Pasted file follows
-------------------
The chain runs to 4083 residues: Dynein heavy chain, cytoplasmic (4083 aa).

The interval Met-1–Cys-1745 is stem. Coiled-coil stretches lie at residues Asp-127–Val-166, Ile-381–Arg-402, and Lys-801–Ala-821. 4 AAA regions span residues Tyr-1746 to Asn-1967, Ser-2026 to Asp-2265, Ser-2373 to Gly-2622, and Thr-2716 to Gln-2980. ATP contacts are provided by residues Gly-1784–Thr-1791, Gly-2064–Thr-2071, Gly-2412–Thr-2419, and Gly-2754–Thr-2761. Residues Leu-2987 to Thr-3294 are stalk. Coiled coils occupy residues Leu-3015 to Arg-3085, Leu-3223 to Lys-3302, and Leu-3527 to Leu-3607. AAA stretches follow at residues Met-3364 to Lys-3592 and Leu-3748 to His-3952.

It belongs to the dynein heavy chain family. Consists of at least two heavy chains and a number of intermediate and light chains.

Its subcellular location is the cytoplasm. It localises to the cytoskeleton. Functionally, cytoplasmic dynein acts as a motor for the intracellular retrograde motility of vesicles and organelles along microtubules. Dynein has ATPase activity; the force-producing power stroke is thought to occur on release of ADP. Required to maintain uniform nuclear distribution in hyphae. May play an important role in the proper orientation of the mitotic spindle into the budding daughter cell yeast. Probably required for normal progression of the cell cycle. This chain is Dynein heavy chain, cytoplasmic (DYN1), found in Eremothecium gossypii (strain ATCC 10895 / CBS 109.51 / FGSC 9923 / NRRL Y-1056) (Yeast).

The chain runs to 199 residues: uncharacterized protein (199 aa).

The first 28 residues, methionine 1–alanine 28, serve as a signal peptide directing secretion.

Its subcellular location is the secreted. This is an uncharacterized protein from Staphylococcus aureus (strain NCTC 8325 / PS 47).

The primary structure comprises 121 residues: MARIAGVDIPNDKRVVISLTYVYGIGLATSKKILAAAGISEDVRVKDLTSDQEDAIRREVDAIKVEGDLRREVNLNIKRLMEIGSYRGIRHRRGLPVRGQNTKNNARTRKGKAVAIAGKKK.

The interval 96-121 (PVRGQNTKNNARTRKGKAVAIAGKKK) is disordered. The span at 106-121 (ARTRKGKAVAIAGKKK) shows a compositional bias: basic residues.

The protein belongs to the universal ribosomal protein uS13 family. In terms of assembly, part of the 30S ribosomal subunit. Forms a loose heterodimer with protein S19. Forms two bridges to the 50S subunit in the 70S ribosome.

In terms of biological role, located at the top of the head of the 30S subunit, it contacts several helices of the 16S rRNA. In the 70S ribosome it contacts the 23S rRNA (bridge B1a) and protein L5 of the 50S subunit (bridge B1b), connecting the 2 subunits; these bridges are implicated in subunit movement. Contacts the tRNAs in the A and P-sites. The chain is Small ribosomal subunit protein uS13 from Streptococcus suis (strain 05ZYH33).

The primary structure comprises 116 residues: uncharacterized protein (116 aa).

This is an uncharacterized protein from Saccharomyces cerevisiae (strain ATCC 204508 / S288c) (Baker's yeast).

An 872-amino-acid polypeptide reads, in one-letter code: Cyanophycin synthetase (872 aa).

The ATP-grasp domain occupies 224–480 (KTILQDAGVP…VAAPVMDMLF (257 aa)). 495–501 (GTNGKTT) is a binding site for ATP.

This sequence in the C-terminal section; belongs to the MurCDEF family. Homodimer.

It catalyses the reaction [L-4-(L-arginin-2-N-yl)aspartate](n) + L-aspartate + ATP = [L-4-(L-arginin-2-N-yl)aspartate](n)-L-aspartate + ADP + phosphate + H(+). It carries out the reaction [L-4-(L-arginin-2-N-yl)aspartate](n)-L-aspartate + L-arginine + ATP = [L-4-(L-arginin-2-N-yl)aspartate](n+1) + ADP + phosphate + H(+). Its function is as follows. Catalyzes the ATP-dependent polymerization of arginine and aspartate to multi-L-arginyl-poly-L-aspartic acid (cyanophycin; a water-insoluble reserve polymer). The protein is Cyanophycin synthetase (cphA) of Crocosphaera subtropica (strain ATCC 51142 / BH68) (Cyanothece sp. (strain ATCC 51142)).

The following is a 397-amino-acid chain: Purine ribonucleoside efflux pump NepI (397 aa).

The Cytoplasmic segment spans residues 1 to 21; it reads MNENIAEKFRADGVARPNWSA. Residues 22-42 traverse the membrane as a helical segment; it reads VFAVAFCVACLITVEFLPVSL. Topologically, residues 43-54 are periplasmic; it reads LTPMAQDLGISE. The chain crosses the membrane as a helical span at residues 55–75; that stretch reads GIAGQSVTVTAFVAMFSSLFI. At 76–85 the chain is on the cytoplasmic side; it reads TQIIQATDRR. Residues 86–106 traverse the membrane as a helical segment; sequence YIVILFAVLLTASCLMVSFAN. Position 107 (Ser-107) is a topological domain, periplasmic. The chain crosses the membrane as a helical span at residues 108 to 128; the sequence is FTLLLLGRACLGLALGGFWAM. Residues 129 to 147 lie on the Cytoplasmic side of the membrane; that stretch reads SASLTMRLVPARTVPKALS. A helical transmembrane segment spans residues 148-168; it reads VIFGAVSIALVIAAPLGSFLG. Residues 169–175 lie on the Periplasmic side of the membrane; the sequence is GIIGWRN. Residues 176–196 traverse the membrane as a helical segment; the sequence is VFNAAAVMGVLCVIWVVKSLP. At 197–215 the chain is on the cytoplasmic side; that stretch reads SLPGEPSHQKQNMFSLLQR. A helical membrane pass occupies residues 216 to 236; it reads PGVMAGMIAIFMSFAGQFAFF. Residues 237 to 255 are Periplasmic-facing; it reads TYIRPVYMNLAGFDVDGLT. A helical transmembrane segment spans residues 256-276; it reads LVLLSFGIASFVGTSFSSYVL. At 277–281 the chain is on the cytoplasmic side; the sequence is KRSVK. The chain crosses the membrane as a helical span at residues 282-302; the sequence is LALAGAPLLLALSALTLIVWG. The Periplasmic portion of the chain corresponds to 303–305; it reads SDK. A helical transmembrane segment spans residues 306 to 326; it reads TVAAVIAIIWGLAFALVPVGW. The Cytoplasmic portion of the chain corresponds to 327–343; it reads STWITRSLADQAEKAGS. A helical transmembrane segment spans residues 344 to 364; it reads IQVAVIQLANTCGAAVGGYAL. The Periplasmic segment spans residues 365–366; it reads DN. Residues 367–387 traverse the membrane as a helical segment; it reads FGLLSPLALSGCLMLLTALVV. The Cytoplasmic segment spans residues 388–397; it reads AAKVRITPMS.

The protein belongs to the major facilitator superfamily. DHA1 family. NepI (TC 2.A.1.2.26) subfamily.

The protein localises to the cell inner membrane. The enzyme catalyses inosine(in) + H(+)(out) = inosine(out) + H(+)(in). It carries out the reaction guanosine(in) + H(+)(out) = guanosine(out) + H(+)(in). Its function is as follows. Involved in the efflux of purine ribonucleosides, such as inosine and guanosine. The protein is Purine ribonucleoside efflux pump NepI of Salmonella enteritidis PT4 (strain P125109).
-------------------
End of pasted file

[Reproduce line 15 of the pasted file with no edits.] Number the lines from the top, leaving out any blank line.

The ATP-grasp domain occupies 224–480 (KTILQDAGVP…VAAPVMDMLF (257 aa)). 495–501 (GTNGKTT) is a binding site for ATP.